ORBi Collection: Quantitative methods in economics & management
http://hdl.handle.net/2268/71
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Road and intermodal transport performance: the impact of operational costs and air pollution external costs
http://hdl.handle.net/2268/207580
Title: Road and intermodal transport performance: the impact of operational costs and air pollution external costs
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<br/>Author, co-author: Mostert, Martine; Caris, An; Limbourg, Sabine
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<br/>Abstract: The transportation of goods is essential for the economy, but it also contributes to air pollution which, in turn, affects human health. These negative impacts generate additional costs for society that are not necessarily taken into account in public transportation policies and in private transportation decisions of companies and individuals. This leads to inefficient transportation systems where the social equilibrium is not reached. Intermodal transport is promoted by the European Commission to reduce these negative externalities. The objective of this paper is to analyze at a strategic level the effect on modal split between road, intermodal rail and intermodal inland waterway transport of several economic or environmental policies. An intermodal allocation model is applied to the Belgian case in order to identify the modal split changes between the single minimization of costs (operational or health-related external) and the introduction of additional road taxes.Instances for the 3D Multiple Bin Size Bin Packing Problem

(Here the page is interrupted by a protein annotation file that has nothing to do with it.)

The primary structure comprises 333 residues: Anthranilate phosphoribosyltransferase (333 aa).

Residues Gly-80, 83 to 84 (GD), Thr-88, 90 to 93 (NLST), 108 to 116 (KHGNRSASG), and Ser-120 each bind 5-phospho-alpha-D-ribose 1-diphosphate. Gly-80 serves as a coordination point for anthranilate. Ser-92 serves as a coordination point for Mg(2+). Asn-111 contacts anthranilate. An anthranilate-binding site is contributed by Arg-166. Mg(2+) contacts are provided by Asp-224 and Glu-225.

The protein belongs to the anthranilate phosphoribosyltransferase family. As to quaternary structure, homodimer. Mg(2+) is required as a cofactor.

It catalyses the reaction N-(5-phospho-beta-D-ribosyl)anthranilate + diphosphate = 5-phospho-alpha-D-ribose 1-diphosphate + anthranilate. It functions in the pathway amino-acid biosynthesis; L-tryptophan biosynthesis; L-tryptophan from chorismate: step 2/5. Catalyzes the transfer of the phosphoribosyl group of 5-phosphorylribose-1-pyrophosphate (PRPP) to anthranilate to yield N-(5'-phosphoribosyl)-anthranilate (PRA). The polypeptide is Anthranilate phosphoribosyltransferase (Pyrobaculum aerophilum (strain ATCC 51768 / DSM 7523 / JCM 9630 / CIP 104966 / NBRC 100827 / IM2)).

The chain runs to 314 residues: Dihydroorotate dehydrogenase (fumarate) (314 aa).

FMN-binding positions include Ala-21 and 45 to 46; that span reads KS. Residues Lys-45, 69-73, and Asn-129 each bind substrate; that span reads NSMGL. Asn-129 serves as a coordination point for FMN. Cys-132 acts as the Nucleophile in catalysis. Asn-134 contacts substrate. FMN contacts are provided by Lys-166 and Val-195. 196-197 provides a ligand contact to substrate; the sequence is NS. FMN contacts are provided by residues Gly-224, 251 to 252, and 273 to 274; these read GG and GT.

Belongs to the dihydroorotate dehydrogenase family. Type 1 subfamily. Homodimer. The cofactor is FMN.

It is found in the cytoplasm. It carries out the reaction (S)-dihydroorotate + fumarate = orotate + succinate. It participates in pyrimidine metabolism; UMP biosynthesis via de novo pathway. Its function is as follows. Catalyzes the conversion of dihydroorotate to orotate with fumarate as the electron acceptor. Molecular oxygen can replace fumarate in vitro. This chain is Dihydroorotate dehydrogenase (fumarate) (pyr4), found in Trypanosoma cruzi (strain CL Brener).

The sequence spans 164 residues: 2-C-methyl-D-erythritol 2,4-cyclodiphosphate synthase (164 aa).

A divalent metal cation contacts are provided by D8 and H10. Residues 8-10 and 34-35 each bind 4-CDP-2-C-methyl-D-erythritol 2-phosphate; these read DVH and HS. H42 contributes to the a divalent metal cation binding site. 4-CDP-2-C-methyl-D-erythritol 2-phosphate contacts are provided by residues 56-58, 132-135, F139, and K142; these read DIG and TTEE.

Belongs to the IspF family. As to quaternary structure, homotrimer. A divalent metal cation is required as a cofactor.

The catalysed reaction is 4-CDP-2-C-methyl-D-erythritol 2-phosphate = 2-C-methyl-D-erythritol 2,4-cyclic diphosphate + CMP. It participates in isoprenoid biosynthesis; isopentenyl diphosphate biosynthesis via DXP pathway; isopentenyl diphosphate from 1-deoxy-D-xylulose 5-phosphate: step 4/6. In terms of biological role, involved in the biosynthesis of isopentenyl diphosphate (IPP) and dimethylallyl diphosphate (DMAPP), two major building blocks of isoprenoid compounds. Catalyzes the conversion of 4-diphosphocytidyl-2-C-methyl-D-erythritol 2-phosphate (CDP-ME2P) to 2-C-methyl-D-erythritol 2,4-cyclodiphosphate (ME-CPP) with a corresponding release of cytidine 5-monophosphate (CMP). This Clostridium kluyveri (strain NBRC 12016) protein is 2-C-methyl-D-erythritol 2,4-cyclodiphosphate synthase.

http://hdl.handle.net/2268/206856
Title: Instances for the 3D Multiple Bin Size Bin Packing Problem
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<br/>Author, co-author: Paquay, Célia; Limbourg, Sabine; Schyns, Michael
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<br/>Abstract: The subject of this work is to solve the problem of packing a set of shipments (various cuboid boxes) into containers of various shapes without wasting loading space. All the boxes have to be loaded and few are identical. As it is the case for all the packing problems, the packing has to satisfy geometry constraints: the items cannot overlap and have to lie entirely inside the bins. The richness of our application is to manage additional and common constraints: the bin weight capacity, the rotations of the boxes, the stability and the fragility of the boxes and the uniformity of the weight distribution inside the ULDs. The last constraint is crucial in air transportation: when ULDs are packed inside the airplane, the centre of gravity is computed assuming each ULD has a centre of gravity close to the geometrical centre of its basis. This type of constraints can be adapted to road transportation for the axle weight limits, which plays a key role since the weigh-in-motion systems become more common.A bi-objective model for intermodal transport